Fifty Simple Things Kids Can Do to Save the Earth

by Earthworks Group

This valuable and entertaining book shows children how specific elements of their environment--like a light switch or a toilet--are connected to the rest of the world. Clear, practical tips show kids how they can conserve energy, recycle waste, and take on important projects and develop habits and projects that are environmentally sound.

The Good Life

by Helen & Scott Nearing

This one volume edition of Living the Good Life and Continuing the Good Life brings these classics on rural homesteading together. This couple abandoned the city for a rural life with minimal cash and the knowledge of self reliance and good health.

The Ecology of Commerce : A Declaration of Sustainability

by Paul Hawken

This is a compelling, well-documented, and riveting account of the take-over of national economies by corporations whose only guideline is profit. Paul Hawken, the entrepreneur behind the Smith & Hawken gardening supplies empire, is no ordinary capitalist. Drawing as much on Baba Ram Dass and Vaclav Havel as he does on Peter Drucker and WalMart for his case studies,Hawken is on a one-man crusade to reform our economic system and proposes a culture of business in which the real world, the natural world, is allowed to flourish as well, and in which the planet's needs are addressed..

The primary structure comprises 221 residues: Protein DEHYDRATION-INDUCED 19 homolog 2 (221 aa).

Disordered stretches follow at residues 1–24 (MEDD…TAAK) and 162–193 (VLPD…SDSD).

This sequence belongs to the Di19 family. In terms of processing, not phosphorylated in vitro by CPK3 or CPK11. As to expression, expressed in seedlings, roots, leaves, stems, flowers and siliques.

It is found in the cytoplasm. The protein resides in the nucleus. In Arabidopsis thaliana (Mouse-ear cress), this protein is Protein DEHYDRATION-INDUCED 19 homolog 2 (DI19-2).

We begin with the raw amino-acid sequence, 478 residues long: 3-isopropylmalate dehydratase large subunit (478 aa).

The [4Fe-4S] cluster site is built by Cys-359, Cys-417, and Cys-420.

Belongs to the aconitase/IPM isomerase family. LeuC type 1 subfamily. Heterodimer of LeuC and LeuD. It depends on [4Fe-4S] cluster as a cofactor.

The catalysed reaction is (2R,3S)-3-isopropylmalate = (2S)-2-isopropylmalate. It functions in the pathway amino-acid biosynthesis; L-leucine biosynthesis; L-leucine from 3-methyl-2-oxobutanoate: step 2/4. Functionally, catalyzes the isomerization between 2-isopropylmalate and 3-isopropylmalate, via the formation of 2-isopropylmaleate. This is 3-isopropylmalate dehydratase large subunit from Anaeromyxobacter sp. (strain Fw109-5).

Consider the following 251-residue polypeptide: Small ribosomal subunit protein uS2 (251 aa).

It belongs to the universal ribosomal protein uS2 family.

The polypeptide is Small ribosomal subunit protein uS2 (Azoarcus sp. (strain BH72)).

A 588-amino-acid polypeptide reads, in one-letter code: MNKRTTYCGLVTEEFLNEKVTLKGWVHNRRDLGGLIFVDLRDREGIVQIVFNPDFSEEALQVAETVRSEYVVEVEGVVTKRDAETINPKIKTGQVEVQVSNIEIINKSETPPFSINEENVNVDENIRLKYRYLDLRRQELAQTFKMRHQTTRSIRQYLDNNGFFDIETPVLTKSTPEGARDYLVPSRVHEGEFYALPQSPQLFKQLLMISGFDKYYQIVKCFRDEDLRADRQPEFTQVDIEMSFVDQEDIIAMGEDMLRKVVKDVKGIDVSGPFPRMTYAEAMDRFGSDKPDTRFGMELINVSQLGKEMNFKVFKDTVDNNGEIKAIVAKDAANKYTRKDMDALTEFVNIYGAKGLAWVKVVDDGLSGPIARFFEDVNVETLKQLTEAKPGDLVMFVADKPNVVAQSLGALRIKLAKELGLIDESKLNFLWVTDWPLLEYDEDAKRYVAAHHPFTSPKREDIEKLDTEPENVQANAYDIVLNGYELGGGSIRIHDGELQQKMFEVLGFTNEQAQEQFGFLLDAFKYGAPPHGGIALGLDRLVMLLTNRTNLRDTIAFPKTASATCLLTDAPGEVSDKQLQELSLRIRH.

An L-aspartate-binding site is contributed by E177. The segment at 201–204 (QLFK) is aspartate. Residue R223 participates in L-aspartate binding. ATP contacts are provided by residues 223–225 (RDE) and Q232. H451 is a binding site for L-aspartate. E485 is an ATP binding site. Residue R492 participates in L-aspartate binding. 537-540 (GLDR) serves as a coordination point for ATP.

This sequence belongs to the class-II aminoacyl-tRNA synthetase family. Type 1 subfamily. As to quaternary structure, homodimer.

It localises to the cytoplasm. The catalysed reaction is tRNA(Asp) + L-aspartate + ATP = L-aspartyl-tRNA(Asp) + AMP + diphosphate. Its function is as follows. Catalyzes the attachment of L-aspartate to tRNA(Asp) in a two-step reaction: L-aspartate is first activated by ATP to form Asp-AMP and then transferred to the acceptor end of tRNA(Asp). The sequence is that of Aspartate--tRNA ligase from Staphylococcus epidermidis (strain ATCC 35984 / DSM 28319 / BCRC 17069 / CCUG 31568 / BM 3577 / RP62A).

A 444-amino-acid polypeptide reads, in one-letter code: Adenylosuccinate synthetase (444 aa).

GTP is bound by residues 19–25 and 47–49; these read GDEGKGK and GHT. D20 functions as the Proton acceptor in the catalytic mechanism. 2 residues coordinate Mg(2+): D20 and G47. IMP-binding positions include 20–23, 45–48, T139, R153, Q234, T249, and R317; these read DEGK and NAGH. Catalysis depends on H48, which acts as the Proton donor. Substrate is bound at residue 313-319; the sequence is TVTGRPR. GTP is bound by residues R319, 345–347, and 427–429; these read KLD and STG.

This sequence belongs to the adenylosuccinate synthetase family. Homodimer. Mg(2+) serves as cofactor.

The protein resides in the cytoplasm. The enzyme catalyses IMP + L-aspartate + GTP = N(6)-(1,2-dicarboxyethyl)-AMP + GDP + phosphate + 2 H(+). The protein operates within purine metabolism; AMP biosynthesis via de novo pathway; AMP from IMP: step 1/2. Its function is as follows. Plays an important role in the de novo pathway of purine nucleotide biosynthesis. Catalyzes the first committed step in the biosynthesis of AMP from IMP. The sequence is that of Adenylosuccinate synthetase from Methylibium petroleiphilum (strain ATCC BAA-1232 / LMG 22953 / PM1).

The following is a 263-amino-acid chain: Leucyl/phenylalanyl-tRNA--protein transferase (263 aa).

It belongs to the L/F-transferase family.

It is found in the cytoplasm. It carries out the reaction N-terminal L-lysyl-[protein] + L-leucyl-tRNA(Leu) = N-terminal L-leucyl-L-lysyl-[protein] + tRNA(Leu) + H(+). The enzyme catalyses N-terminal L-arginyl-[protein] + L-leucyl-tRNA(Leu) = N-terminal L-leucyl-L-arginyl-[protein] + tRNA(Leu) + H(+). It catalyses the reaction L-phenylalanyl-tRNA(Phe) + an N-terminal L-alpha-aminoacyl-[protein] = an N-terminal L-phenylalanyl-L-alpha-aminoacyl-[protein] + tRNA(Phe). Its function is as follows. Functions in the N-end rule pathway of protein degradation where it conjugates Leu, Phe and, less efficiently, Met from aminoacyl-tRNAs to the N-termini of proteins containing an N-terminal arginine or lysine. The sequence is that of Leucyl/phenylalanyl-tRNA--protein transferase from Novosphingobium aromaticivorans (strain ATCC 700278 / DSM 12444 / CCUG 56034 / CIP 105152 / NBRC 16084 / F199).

Let the Mountains Talk, Let the Rivers Run : A Call to Those Who Would Save the Earth

by David Ross Brower

Brower, now in his eighties, has attained the rank of elder, and for this accomplishment alone, he deserves to be listened to, but he is also an active, eloquent, and effective environmentalist. Old enough to remember genuine wilderness, clean air, and fish-filled streams, Brower was a mountaineer, the Sierra Club's first executive director, and founder of the Friends of the Earth, experiences he draws upon with considerable wit and passion in this pithy, autobiographical, and engaging call-to-action.

America's Wilderness : The Photographs of Ansel Adams With the Writings of John Muir

by Ansel Adams & John Muir

Quotes from noted naturalist John Muir, who started the conservation movement with the founding of the Sierra Club in 1892, are paired with Ansel Adams's evocative photographs of Grand Canyon National Park, Kings River Canyon, Yellowstone National Park, and others. 124 b&w photos.